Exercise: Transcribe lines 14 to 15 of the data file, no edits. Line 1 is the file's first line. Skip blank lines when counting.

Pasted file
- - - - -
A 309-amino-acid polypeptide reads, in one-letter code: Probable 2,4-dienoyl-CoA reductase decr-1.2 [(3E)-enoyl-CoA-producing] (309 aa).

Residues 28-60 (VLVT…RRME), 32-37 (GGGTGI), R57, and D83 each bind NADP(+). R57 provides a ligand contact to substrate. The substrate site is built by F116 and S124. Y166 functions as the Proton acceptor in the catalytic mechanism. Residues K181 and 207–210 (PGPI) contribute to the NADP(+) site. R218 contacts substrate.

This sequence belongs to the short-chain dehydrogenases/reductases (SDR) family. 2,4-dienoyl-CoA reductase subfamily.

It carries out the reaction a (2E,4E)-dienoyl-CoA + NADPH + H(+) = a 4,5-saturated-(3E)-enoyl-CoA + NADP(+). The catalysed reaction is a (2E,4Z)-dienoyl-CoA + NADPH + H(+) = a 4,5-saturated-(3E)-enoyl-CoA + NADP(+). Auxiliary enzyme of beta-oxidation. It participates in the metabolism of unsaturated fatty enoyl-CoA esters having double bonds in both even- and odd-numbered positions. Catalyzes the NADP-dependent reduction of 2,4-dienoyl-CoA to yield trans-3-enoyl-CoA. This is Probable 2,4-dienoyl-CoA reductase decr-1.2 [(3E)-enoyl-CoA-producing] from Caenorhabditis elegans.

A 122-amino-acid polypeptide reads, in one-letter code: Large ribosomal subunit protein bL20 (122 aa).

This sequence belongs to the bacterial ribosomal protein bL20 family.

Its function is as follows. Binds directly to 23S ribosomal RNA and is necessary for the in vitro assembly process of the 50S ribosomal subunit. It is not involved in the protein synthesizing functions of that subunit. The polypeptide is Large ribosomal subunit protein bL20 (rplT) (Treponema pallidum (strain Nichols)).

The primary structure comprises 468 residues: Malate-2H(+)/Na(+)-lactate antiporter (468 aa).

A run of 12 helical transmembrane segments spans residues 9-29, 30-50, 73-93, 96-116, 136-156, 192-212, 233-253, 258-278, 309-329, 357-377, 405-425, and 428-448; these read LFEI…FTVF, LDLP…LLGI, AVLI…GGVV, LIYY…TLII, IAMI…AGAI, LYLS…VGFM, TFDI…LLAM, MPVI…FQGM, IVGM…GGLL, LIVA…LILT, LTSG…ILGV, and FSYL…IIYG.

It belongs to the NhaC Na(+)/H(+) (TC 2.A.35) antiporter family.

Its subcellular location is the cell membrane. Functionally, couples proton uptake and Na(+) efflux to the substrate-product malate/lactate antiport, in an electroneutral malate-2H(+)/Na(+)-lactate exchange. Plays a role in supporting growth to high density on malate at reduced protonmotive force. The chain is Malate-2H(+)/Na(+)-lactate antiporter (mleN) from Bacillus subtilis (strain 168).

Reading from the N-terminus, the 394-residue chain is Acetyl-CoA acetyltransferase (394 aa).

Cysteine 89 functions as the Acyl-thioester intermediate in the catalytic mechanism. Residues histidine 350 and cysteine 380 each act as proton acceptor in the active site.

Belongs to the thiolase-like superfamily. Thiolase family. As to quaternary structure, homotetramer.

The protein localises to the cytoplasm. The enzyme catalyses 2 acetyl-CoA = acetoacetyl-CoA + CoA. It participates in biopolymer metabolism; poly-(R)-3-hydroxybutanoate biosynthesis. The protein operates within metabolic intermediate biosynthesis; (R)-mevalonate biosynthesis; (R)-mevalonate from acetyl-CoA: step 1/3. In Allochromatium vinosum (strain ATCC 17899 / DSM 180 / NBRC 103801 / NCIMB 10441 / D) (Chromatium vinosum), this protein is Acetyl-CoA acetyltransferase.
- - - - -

Belongs to the thiolase-like superfamily. Thiolase family. As to quaternary structure, homotetramer.

The protein localises to the cytoplasm. The enzyme catalyses 2 acetyl-CoA = acetoacetyl-CoA + CoA. It participates in biopolymer metabolism; poly-(R)-3-hydroxybutanoate biosynthesis. The protein operates within metabolic intermediate biosynthesis; (R)-mevalonate biosynthesis; (R)-mevalonate from acetyl-CoA: step 1/3. In Allochromatium vinosum (strain ATCC 17899 / DSM 180 / NBRC 103801 / NCIMB 10441 / D) (Chromatium vinosum), this protein is Acetyl-CoA acetyltransferase.